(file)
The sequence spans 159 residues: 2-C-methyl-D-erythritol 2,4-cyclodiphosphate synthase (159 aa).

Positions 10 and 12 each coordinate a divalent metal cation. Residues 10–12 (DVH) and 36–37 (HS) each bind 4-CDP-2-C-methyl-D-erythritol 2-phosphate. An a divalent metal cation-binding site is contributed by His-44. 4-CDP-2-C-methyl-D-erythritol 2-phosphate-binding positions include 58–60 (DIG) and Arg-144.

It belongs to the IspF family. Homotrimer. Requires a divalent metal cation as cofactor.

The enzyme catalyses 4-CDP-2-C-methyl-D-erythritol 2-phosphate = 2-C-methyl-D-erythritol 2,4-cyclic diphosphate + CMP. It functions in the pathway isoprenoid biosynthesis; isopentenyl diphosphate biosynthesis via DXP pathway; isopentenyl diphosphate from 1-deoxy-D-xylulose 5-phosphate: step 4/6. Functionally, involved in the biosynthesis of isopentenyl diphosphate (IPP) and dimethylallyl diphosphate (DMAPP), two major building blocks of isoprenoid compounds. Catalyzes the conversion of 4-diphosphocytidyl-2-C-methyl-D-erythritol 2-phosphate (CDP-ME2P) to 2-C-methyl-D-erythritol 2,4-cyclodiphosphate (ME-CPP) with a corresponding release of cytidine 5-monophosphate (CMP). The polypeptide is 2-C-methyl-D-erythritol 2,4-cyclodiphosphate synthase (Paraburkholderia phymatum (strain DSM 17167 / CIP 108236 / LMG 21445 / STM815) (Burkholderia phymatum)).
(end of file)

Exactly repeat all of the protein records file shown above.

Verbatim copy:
The sequence spans 159 residues: 2-C-methyl-D-erythritol 2,4-cyclodiphosphate synthase (159 aa).

Positions 10 and 12 each coordinate a divalent metal cation. Residues 10–12 (DVH) and 36–37 (HS) each bind 4-CDP-2-C-methyl-D-erythritol 2-phosphate. An a divalent metal cation-binding site is contributed by His-44. 4-CDP-2-C-methyl-D-erythritol 2-phosphate-binding positions include 58–60 (DIG) and Arg-144.

It belongs to the IspF family. Homotrimer. Requires a divalent metal cation as cofactor.

The enzyme catalyses 4-CDP-2-C-methyl-D-erythritol 2-phosphate = 2-C-methyl-D-erythritol 2,4-cyclic diphosphate + CMP. It functions in the pathway isoprenoid biosynthesis; isopentenyl diphosphate biosynthesis via DXP pathway; isopentenyl diphosphate from 1-deoxy-D-xylulose 5-phosphate: step 4/6. Functionally, involved in the biosynthesis of isopentenyl diphosphate (IPP) and dimethylallyl diphosphate (DMAPP), two major building blocks of isoprenoid compounds. Catalyzes the conversion of 4-diphosphocytidyl-2-C-methyl-D-erythritol 2-phosphate (CDP-ME2P) to 2-C-methyl-D-erythritol 2,4-cyclodiphosphate (ME-CPP) with a corresponding release of cytidine 5-monophosphate (CMP). The polypeptide is 2-C-methyl-D-erythritol 2,4-cyclodiphosphate synthase (Paraburkholderia phymatum (strain DSM 17167 / CIP 108236 / LMG 21445 / STM815) (Burkholderia phymatum)).